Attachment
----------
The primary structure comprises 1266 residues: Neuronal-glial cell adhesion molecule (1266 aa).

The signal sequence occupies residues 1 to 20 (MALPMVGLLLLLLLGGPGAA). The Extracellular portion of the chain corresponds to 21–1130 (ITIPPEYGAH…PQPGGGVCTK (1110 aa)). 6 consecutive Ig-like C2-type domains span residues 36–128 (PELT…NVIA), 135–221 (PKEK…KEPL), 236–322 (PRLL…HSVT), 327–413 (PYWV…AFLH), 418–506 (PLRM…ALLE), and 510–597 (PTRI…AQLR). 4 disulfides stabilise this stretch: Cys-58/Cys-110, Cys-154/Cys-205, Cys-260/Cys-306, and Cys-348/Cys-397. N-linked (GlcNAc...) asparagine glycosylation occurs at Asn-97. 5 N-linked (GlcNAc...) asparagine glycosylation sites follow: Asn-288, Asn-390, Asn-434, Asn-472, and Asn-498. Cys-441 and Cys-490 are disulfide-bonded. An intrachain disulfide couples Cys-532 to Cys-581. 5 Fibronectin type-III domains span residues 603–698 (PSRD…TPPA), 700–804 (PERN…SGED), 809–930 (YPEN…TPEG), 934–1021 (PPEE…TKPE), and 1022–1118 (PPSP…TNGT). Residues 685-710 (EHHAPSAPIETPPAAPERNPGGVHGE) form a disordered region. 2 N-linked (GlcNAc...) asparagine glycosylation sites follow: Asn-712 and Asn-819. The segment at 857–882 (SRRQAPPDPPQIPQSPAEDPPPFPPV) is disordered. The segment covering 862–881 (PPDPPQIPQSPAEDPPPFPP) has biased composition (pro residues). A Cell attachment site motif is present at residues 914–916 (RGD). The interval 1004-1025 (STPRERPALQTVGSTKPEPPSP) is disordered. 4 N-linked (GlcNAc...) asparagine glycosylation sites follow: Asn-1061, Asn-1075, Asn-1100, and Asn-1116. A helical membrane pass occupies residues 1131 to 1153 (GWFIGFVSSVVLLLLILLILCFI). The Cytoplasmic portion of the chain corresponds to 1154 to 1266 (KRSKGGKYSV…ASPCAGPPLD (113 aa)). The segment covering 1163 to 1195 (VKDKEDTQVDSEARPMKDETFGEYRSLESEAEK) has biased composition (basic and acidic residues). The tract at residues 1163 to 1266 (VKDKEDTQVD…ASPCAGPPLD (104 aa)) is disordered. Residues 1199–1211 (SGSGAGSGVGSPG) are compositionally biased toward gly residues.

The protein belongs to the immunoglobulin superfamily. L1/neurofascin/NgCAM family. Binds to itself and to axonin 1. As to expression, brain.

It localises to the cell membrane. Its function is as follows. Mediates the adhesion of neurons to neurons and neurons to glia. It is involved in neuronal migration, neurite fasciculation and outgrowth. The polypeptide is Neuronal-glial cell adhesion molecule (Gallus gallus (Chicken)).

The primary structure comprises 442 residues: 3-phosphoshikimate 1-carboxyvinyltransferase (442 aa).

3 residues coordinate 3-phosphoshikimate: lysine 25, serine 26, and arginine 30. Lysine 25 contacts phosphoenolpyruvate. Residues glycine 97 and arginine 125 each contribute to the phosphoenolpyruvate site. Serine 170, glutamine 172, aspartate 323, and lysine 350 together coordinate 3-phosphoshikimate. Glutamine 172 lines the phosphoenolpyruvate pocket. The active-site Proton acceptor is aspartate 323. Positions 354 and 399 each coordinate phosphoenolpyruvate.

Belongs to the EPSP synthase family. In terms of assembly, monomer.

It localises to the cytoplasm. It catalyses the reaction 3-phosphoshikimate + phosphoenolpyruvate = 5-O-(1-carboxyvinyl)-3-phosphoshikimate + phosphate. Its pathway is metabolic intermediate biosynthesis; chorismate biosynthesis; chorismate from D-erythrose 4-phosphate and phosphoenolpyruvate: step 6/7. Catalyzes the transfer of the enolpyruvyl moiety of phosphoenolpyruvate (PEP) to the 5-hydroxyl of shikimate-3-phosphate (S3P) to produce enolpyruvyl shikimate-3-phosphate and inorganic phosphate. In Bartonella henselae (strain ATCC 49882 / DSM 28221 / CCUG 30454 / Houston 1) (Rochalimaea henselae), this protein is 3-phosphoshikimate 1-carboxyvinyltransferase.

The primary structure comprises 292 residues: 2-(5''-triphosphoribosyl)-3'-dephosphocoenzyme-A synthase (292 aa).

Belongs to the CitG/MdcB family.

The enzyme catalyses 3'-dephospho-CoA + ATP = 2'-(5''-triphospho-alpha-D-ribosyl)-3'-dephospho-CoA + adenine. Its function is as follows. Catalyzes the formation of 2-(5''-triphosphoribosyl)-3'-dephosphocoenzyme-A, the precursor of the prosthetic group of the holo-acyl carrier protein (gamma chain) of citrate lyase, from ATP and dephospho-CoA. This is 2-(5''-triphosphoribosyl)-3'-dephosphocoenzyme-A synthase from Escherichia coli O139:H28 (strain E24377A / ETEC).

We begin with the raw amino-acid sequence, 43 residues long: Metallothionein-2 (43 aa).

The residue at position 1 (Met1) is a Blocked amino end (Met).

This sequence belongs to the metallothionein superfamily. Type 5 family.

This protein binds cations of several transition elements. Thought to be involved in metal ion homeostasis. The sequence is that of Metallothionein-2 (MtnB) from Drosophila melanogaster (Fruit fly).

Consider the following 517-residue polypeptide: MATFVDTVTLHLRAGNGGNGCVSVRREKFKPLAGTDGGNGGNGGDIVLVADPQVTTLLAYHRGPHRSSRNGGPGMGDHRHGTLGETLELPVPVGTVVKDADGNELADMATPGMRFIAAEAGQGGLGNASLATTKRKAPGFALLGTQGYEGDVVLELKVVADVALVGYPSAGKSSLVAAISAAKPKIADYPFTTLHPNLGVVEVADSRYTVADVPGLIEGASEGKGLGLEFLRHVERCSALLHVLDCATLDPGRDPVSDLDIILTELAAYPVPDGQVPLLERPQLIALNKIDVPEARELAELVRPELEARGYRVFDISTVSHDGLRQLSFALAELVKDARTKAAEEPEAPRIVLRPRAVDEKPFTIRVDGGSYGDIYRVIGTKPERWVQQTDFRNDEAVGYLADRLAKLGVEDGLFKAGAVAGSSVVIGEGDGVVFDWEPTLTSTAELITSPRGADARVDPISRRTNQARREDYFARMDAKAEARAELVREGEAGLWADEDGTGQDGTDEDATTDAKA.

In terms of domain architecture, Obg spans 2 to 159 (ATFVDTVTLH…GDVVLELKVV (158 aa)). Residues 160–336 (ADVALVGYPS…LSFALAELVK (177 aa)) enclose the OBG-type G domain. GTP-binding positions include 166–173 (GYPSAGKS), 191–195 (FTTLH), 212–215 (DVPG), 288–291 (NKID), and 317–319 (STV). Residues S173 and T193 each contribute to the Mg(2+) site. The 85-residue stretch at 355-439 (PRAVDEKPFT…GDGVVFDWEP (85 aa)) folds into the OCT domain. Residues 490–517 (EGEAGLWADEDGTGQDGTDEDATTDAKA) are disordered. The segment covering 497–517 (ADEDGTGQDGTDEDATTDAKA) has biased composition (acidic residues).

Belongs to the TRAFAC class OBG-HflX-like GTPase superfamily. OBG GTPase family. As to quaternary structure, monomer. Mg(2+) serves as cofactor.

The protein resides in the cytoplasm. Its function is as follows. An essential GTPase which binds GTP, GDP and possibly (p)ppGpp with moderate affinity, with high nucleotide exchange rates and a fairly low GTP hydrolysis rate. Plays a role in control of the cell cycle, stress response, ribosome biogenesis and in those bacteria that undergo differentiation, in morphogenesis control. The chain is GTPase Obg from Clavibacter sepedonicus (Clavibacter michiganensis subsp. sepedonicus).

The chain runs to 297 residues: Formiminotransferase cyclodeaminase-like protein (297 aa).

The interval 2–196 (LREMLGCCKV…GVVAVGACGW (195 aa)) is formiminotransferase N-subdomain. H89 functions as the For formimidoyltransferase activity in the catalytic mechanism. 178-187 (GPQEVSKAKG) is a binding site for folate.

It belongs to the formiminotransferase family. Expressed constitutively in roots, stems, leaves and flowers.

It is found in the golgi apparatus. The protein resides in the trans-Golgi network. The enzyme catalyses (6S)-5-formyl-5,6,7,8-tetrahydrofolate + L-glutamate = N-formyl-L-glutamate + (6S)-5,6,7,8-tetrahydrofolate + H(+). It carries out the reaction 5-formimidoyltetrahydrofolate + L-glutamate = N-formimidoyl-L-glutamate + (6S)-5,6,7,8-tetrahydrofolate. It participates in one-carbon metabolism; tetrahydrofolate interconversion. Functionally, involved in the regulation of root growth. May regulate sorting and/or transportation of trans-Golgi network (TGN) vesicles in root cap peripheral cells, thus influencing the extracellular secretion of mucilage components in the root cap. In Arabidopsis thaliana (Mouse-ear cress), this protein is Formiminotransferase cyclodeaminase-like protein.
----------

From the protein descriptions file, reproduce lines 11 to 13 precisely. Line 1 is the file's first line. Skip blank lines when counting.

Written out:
The enzyme catalyses 3'-dephospho-CoA + ATP = 2'-(5''-triphospho-alpha-D-ribosyl)-3'-dephospho-CoA + adenine. Its function is as follows. Catalyzes the formation of 2-(5''-triphosphoribosyl)-3'-dephosphocoenzyme-A, the precursor of the prosthetic group of the holo-acyl carrier protein (gamma chain) of citrate lyase, from ATP and dephospho-CoA. This is 2-(5''-triphosphoribosyl)-3'-dephosphocoenzyme-A synthase from Escherichia coli O139:H28 (strain E24377A / ETEC).

We begin with the raw amino-acid sequence, 43 residues long: Metallothionein-2 (43 aa).

The residue at position 1 (Met1) is a Blocked amino end (Met).